June 11, 2014

The Oslo Dialogues

At the heart of any Performance Theatre there beats a series of ‘Dialogues’, where intimate groups of participants discuss topics connected to our overarching theme.

The Dialogues are held at inspiring venues across our host city, from historic buildings to new and innovative spaces, all connected to our topics.

The Oslo Dialogues will take place between 13.00-16.00 on Friday 13 June, including lunch.

Time and again, they prove one of the most memorable parts of the theatre, bolstering the main sessions and sparking creative debate and knowledge-sharing during dinner and beyond.

The Oslo Dialogues topics are:

Dialogue 1: Reducing inequality for empowering society

Dialogue 2: Long-term and ethical investing

Dialogue 3: The challenge of integration

Dialogue 4: Education and skills

Dialogue 5: Leadership in an age of wicked problems and wicked progress

Dialogue 1: Reducing inequality for empowering society

Wealth disparities, on both a global and national level, have been hitting the headlines recently, amid evidence that inequality has grown dramatically over the last few decades – the 85 richest people in the world now own as much as the poorest 3.5 billion.

Thomas Piketty’s book, ‘Capital in the 21st century’, has thrown more fuel on the fire by claiming that the unprecedented levels of inequality today are a direct result of free capitalism, and that inequality actively hinders the growth we need. Critics counter that some inequality is essential for economic growth. Others claim that inequality was an underlying cause of many of our recent problems, such as the financial crisis of 2008, the ongoing war in Syria and the resource curse in many developing nations. Within all this debate one thing is clear: inequality is a key feature of today’s leadership context.

This Oslo Dialogue will examine the debate around inequality more closely and consider what tools we can use to address it. The session will also consider how globalisation and the rise of social media add other dimensions to inequality, exacerbating associated issues such as health impacts, terrorism and economic instability while at the same time revealing new solutions through connectivity, the democratisation of information and widening access to education.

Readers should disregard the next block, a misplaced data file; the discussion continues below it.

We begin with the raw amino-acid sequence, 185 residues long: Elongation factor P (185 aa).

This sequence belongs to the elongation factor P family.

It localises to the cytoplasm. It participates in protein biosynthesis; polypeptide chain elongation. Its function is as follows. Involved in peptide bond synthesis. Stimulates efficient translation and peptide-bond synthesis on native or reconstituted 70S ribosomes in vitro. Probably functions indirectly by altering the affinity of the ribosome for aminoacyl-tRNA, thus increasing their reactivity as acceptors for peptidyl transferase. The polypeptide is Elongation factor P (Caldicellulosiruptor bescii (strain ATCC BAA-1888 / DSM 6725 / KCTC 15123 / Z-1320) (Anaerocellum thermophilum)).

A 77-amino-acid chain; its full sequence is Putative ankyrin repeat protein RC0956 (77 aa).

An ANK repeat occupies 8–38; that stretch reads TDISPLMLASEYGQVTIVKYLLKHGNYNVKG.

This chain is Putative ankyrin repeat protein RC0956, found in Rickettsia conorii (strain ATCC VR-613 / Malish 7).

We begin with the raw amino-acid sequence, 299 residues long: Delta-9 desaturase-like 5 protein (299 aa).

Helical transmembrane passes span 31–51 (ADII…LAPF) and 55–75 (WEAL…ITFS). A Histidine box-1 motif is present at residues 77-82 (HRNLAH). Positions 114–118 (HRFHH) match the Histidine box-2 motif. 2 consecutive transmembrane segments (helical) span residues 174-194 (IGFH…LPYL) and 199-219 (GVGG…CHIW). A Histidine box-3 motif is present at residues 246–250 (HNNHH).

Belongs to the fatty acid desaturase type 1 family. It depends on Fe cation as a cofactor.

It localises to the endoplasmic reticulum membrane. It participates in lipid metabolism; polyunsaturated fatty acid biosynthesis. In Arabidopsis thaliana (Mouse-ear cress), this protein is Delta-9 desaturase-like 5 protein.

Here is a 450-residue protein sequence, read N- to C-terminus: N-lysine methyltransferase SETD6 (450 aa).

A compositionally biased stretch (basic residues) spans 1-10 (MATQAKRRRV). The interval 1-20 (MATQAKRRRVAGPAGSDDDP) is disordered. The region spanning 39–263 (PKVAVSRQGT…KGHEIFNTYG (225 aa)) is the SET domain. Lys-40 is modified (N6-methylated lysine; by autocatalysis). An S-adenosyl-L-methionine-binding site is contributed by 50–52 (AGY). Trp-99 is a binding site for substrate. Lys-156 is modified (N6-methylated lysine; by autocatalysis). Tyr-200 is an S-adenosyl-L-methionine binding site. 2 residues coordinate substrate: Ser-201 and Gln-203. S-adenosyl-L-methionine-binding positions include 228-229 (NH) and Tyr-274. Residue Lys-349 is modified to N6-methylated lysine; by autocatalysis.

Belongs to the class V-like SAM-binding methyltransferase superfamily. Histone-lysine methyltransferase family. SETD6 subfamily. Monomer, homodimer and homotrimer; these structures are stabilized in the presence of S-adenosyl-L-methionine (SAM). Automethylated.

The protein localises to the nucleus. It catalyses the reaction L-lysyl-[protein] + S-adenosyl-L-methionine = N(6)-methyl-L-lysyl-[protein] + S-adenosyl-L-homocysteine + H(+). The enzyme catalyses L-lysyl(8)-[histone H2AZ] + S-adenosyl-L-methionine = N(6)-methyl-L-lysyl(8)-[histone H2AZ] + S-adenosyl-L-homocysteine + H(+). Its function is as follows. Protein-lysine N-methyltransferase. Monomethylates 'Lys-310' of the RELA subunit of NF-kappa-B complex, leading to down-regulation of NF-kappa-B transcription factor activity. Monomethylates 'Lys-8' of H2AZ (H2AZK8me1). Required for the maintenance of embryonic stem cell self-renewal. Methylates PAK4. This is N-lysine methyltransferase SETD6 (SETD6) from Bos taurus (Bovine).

Pre-reads here and here.

CO-HOSTS

Jon Fredrik Baksaas, president and CEO, Telenor

Yves Daccord, director-general, International Committee of the Red Cross

VENUE HOST

Bente Erichsen, executive director, Nobel Peace Centre

MODERATOR

Jeremy Hillman, director, external communications, Bill & Melinda Gates Foundation

CONTRIBUTORS

Dr Rita E Hauser, chair, International Peace Institute, and president, The Hauser Foundation

The Right Honourable David Miliband, president and CEO, International Rescue Committee and former UK Foreign Secretary

Dialogue 2: Long-term and ethical investing

Markets have delivered unparalleled prosperity to humanity, but they do not always function in ways that benefit society. Criticisms have been growing. Take Lynn Forester de Rothschild, chief executive of EL Rothschild, who wrote recently in the Financial Times that markets “encourage a near maniacal focus on short-term financial results, tolerance of disparities of opportunity, and an apparent disregard for the common good”.

In particular, our growing resource and climate challenges demand the sort of long-term thinking that markets and institutions actively discourage. However, the massive global infrastructure deficit, amounting to some $1 trillion per annum, in power, water, transportation and communications, represents a huge opportunity, which some Sovereign Wealth Funds and other institutional investors, such as pension funds, are beginning to recognise.

This Oslo Dialogue will explore the barriers preventing institutional investors from taking a long-term view, and how can they be overcome. The session will seek to understand how investors can incentivise and support changes in corporate behaviour and consider how leaders in the business and investment community can move beyond ‘wouldn’t it be nice’ to drive real, substantive change.

HOST

Professor Merit E Janow, dean, School of International and Public Affairs, Columbia University and Chair, NASDAQ Exchange LLC

VENUE HOST

Yngve Slyngstad, CEO, Norges Bank Investment Management (NBIM)

MODERATOR

Dr Gabrielle Walker, chief scientist, Xyntéo

CONTRIBUTORS

Frédéric Samama, deputy global head of institutional and sovereign clients, Amundi

Stephen Rumsey, chairman, Permian Global Advisors

Dialogue 3: The challenge of integration

From the Crimea to Scotland and Taksim Square to Zucotti Park, the signs of our society’s disintegration are becoming impossible to ignore. Polarisation and protectionism are on the rise. Idealism and optimism have given way to disparity, dysfunction and disillusionment. Global challenges such as the economic crisis and climate change are fragmenting our social identity, pushing our politics further apart even as they bind our fates ever more closely together.